Literature comes to the Carolinas

John Lawson’s A New Voyage to Carolina is the earliest book I could find on the Carolinas, where I have old family ties.  In December of 1700, Lawson set out from Charleston on an expedition to the interior.  In two months he travelled to the middle of modern day North Carolina and returned northeast to Pamlico Sound, where he started the town of Bath.  I’m not finished with the book, and at any rate I’m scarcely able to comment on its real significance.  Fortunately, Lawson’s style of narration is extremely eccentric and diverting.  It is interesting to consider that Lawson lamented that most of the English traveling to the Americas were “of the meaner sort” and held himself a gentleman and a scholar.  I’m not saying otherwise, but what companions he must have had!


Lawson encounter’d many Tygers, the dismall’st and most hideous Noise of their frightful Ditties causing great Surprizal

Lawson’s party meets with an accident on the way:

one of our Company being top-heavy, and there being nothing but a small Pole for a Bridge, over a Creek, fell into the Water up to the Chin; my self laughing at the Accident, and not taking good Heed to my Steps, came to the same Misfortune: All our Bedding was wet.  The Wind being at N. W. it froze very hard, which prepar’d such a Night’s Lodging for me, that I never desire to have the like again; the wet Bedding and freezing Air had so qualify’d our Bodies,  that in the Morning when we awak’d, we were nigh frozen to Death, until we had recruited ourselves before a large Fire of the Indians.

I will say this as I get up in the morning: “Recruit yourself!”  On his way from Charleston, Lawson travelled among the scattered plantations of refugee protestant French, and the odd Scot living on marshy islands tending livestock.  He was evidently preceded by other European traders, and he travelled with Indian guides from village to village, where he was generally well received.  Still, it was usual to encounter abandoned fields and (perhaps temporarily) deserted camps where one could make oneself at home.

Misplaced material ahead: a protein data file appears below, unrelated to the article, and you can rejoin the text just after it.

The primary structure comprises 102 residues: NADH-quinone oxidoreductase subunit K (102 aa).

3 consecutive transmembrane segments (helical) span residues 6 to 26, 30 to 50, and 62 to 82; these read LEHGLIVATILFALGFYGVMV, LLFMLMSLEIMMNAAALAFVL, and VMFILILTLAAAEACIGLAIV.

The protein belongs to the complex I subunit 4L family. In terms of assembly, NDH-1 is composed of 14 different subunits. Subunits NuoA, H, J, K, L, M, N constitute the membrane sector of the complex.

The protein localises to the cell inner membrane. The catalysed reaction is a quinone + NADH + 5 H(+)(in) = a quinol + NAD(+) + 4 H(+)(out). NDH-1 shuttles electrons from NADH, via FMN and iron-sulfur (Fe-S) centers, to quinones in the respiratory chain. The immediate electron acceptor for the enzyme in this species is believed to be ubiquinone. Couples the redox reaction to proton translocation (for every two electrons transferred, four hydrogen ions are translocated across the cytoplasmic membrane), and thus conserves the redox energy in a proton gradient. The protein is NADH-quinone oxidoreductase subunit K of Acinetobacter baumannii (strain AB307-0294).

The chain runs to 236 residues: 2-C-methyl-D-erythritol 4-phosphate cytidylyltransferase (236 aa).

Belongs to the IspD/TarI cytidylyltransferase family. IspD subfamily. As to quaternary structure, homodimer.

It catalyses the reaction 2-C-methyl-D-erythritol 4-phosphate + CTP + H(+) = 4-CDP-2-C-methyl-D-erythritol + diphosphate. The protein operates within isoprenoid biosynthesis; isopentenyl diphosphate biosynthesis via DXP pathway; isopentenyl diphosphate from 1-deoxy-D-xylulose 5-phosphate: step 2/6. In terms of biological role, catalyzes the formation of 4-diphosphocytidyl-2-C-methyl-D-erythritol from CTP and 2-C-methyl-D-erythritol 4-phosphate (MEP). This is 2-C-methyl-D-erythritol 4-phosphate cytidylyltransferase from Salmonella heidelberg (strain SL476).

We found great Store of Indian Peas, (a very good Pulse) Beans, Oyl, Thinkapin Nuts, Corn, barbacu’d Peaches, and Peach-Bread; which Peaches being made into a Quiddony, and so made up into Loves like Barley-Cakes, these cut into thin Slices, and dissolv’d in Water, makes a very grateful Acid, and extraordinary beneficial in Fevers, as hath often been try’d, and approv’d on by our English Practitioners.  The Wind being at N. W. with cold Weather, made us make a large Fire in the Indian’s Cabin; being very intent upon our Cookery, we set the Dwelling on Fire, and with much ado, put it out, tho’ with the Loss of Part of the Roof.

And I get mad when I have to wait too long in line at Dunkin Donuts on the Garden State Parkway!


Sailing Alone Around the World

Joshua Slocum was the first person to sail around the world alone. It took him three years, ending in 1898. Though the record seems strangely late to me, the book is a classic belonging to another time.

Slocum was born in Nova Scotia in 1844, ran away to sea as a boy, and though he became an American citizen, never settled down. Master of several ships, he raised a family with his first wife largely at sea. He held prestigious commands, but was beset by legal and financial setbacks; his first wife died, and he was nearly destitute by the time he undertook the voyage round the world, leaving a second wife behind him.